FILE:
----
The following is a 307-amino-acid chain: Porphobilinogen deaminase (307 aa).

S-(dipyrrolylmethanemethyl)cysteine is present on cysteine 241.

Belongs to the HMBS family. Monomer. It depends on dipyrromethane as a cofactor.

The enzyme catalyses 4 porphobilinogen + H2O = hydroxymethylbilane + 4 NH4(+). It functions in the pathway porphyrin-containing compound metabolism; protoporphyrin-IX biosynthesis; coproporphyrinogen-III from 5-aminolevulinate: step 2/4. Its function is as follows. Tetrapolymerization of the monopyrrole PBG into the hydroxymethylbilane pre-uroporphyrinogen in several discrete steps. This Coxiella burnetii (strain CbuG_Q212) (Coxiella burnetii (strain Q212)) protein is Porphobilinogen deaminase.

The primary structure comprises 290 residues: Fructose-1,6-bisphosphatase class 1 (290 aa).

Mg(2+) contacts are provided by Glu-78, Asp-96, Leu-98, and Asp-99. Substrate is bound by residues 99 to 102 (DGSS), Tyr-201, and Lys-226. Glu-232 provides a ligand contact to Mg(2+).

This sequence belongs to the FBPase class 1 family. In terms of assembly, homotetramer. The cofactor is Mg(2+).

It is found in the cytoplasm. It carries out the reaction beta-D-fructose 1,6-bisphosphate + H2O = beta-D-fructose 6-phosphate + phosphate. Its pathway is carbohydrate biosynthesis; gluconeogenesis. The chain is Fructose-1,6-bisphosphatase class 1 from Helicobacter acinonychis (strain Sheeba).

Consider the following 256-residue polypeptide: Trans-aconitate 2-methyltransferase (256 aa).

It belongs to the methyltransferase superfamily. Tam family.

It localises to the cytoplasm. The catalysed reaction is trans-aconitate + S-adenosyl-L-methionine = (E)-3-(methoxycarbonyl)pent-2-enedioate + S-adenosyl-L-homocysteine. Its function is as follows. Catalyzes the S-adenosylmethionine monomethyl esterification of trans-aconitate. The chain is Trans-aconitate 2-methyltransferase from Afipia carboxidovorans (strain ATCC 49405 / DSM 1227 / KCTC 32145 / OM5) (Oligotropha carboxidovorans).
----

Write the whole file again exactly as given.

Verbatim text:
The following is a 307-amino-acid chain: Porphobilinogen deaminase (307 aa).

S-(dipyrrolylmethanemethyl)cysteine is present on cysteine 241.

Belongs to the HMBS family. Monomer. It depends on dipyrromethane as a cofactor.

The enzyme catalyses 4 porphobilinogen + H2O = hydroxymethylbilane + 4 NH4(+). It functions in the pathway porphyrin-containing compound metabolism; protoporphyrin-IX biosynthesis; coproporphyrinogen-III from 5-aminolevulinate: step 2/4. Its function is as follows. Tetrapolymerization of the monopyrrole PBG into the hydroxymethylbilane pre-uroporphyrinogen in several discrete steps. This Coxiella burnetii (strain CbuG_Q212) (Coxiella burnetii (strain Q212)) protein is Porphobilinogen deaminase.

The primary structure comprises 290 residues: Fructose-1,6-bisphosphatase class 1 (290 aa).

Mg(2+) contacts are provided by Glu-78, Asp-96, Leu-98, and Asp-99. Substrate is bound by residues 99 to 102 (DGSS), Tyr-201, and Lys-226. Glu-232 provides a ligand contact to Mg(2+).

This sequence belongs to the FBPase class 1 family. In terms of assembly, homotetramer. The cofactor is Mg(2+).

It is found in the cytoplasm. It carries out the reaction beta-D-fructose 1,6-bisphosphate + H2O = beta-D-fructose 6-phosphate + phosphate. Its pathway is carbohydrate biosynthesis; gluconeogenesis. The chain is Fructose-1,6-bisphosphatase class 1 from Helicobacter acinonychis (strain Sheeba).

Consider the following 256-residue polypeptide: Trans-aconitate 2-methyltransferase (256 aa).

It belongs to the methyltransferase superfamily. Tam family.

It localises to the cytoplasm. The catalysed reaction is trans-aconitate + S-adenosyl-L-methionine = (E)-3-(methoxycarbonyl)pent-2-enedioate + S-adenosyl-L-homocysteine. Its function is as follows. Catalyzes the S-adenosylmethionine monomethyl esterification of trans-aconitate. The chain is Trans-aconitate 2-methyltransferase from Afipia carboxidovorans (strain ATCC 49405 / DSM 1227 / KCTC 32145 / OM5) (Oligotropha carboxidovorans).